Monday, 9 February 2015

Suicide, lies and statistics

Heya everybody,

it is so easy to spread falsehoods and rumours – and so time-consuming to diligently set the facts straight. A friend of mine has pointed out an issue mentioned by Walt Heyer (see also my 2015-01-11 blog entry) in one of his YouTube videos. Just as a a reminder, Walt was apparently falsely diagnosed with gender dysphoria, changed gender roles and had sex reassignment surgery only to be later reverting back to his old male gender role, being diagnosed with dissociative identity disorder.[1]

In his video, Walt talked about that infamously high suicide attempt rate of 41 % for transgender people continuing after transition. At the same time this was pointed out to me, I was also made aware of an article on the website “RenewAmerica”[2], called “An appeal to Bruce Jenner”. In the article, author J. Matt Barber writes “There is a reason that after ’sex reassignment’ surgery, so-called ’transgender’ people commit suicide at a rate 20 times higher than normal, and, despite rationalizations to the contrary, imaginary ’transphobia’ is not that reason.”[3] The 20-times-higher claim is linked to an article by Paul McHugh, already discussed in my 2014-06-25 and 2014-07-05 blog posts.

I believe the source for these claims is two statements from page 82 of the US national transgender discrimination survey from 2011[4]:[5]

  • “When asked ‘have you ever attempted suicide?’ 41 % of respondents answered yes. According to government health estimates, five million, or 1.6 % of currently living Americans have attempted suicide in the course of their lives.”

  • “However, there are a number of attributes that align with an increased rate of attempted suicide. High risk groups include visual non-conformers (44 %) and those who are generally out about their transgender status (44 %). Those who have medically transitioned (45 %) and surgically transitioned (43 %) have higher rates of attempted suicide than those who have not (34 % and 39 % respectively).”

On the face of it, it would appear that the transgender respondents of the study were at a risk of suicide attempts that’s a staggering 25-times higher than that of the general population. In addition, it seems that people who are accepting and open about their transgender status or transitoned medically or surgically have a higher suicide risk than closeted transgender persons before transition.

Okay, that’s two quotes in isolation. Now to the context:

First of all, the study asked “if respondents had ever attempted suicide”. This is vital for the interpretation of the data. Immediately, this poses a problem of comparing numbers, as is stated in the report directly on page 82: “most federal studies refer to suicide attempts within the last year; accordingly it is difficult to compare our numbers with other studies.” So, all we know is that 41 % of transgender people have attempted suicide at some point in their lifes prior to responding in the study. This figure is “shockingly high”, of course, but it’s hard to quantify the difference to the average population.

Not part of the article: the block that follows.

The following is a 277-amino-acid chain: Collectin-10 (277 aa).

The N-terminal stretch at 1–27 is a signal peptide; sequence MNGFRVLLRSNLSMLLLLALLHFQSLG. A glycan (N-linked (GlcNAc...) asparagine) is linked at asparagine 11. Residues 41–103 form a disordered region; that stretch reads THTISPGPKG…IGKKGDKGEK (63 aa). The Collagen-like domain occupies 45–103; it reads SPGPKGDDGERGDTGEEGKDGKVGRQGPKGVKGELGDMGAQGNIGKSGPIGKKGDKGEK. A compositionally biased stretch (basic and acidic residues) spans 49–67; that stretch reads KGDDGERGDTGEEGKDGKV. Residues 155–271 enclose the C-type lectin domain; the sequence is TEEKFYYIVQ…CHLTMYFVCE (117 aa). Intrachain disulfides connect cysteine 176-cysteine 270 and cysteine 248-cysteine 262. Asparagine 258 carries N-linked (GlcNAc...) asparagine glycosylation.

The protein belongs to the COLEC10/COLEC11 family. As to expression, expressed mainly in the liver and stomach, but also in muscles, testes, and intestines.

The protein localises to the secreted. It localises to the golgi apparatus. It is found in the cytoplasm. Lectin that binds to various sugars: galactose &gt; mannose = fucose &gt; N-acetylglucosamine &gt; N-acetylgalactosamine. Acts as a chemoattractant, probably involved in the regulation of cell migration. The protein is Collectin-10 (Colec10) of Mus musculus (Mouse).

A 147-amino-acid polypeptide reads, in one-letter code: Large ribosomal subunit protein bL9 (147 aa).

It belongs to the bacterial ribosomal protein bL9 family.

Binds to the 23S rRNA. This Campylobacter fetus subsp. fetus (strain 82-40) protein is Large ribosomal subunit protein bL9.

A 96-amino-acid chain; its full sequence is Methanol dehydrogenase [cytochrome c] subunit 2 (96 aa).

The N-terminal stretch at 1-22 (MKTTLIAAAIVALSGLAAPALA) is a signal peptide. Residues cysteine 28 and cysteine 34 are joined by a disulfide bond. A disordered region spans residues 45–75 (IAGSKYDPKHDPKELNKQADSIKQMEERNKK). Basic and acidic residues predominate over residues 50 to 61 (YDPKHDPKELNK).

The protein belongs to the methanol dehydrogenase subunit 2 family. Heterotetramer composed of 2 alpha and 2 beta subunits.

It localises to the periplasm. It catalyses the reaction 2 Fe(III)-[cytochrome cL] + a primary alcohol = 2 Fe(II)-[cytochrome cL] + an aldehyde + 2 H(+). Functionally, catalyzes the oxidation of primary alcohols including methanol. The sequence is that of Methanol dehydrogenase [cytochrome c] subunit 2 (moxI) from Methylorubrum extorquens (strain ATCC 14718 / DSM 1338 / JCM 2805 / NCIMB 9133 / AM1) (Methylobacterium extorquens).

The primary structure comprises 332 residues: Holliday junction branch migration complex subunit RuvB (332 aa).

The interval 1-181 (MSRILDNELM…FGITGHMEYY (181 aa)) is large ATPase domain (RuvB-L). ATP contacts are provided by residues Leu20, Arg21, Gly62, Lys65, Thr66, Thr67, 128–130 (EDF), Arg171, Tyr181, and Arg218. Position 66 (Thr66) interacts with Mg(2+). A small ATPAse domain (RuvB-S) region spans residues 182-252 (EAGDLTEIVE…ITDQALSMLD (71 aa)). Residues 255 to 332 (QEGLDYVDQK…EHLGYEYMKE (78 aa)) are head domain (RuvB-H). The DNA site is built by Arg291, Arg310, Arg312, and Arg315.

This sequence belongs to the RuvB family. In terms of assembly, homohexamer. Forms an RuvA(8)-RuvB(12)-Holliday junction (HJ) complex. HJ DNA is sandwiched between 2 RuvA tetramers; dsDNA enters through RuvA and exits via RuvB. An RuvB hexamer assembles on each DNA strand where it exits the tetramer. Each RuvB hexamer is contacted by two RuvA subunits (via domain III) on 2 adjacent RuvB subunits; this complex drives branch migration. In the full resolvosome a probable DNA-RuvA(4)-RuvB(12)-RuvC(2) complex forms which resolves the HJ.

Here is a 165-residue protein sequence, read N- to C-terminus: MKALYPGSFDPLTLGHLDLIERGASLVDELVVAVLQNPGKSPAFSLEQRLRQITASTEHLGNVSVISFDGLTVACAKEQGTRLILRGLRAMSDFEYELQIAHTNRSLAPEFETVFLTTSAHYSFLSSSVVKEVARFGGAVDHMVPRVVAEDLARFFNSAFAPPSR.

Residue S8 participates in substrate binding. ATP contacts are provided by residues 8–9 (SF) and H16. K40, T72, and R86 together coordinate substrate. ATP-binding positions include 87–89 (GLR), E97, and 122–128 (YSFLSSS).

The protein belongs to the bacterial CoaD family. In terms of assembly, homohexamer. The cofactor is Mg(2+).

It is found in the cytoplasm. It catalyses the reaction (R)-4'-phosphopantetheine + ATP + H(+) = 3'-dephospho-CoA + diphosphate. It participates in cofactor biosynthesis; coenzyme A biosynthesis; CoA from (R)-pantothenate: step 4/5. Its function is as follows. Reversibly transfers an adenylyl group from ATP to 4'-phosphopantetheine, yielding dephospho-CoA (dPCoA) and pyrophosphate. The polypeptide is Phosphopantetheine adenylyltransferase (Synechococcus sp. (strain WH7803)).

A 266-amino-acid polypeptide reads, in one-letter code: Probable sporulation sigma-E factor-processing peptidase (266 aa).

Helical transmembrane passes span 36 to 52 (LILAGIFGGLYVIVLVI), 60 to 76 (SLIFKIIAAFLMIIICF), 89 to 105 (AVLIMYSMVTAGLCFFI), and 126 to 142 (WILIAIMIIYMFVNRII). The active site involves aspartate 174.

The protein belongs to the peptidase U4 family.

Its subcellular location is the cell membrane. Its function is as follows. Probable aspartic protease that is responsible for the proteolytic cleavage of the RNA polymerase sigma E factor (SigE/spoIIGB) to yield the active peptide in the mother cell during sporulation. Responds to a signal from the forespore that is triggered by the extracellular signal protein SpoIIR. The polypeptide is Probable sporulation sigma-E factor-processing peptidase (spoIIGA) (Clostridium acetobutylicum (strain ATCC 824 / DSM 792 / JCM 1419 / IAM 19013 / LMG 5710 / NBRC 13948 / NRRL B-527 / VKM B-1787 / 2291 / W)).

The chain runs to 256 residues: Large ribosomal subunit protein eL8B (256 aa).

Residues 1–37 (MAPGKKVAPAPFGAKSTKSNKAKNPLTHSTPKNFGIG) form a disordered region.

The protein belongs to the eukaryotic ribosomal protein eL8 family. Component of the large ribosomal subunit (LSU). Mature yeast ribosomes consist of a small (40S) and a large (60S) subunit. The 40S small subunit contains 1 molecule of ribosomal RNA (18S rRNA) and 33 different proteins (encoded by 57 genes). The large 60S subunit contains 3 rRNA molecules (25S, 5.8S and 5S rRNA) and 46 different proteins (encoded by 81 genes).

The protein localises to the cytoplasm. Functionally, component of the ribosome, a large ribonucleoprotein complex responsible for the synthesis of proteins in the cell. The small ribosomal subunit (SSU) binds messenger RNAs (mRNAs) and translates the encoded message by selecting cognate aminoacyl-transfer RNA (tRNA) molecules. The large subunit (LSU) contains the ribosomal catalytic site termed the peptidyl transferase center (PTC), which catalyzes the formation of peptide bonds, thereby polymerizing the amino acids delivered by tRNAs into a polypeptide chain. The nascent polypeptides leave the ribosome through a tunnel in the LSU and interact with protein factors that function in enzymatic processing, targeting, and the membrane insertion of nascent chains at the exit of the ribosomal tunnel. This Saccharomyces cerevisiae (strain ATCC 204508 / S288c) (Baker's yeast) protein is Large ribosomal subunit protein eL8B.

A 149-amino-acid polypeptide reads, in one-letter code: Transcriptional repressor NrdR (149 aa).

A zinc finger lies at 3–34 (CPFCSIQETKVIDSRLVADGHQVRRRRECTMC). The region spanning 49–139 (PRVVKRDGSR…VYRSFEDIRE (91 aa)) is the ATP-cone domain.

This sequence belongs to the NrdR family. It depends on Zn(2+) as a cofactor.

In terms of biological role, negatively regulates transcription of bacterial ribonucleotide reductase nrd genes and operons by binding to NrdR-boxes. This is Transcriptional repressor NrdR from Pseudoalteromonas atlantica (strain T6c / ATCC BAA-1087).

I think three main points are relevant when interpreting the data:

  • A full 25 % of people in the study are not transsexual; these 25 % are gender-queer or crossdressers (some used non-standard terms for self-description such as “princess” or “bender”). People of the transgender spectrum who do not meet the definition of transsexualism are typically not going for transition or for medical treatment. If this group of people is less prone to suicide than full transsexuals, the figures showing suicidal tendencies for pre-transition individuals would be skewed, i.e. too low. The study is not comparing apples with apples here. One group (post-transition) has only full transsexuals in it, the other group (pre-transition) is a mix of full transsexuals, crossdressers and gender-queer people – it’s fair to assume these people suffer less psychological strain.

  • The study doesn’t mention the average ages of the pre- and the post-transition groups. My guess is that the post-transition group is older. This is relevant, because if you ask the question ‘have you ever attempted suicide’, you will get, all other things being the same, more yes answers in the older group.

  • People forced to take the drastic step of medical transition probably suffer, on average, from more severe gender dysphoria. Often, the biography of transsexuals includes a tipping point when the gender dysphoria becomes so unbearable that help must be sought. If having experienced high psychological strain correlates positively with transition, we would naturally expect this group also to have the most ‘yes’ answer when asked whether have ever attempted suicide.

This is what the authors of the study say themselves:

  • “Our questionnaire did not ask at what age the respondents made suicide attempts and therefore it is difficult to draw conclusions about the risk of suicide over their life spans.”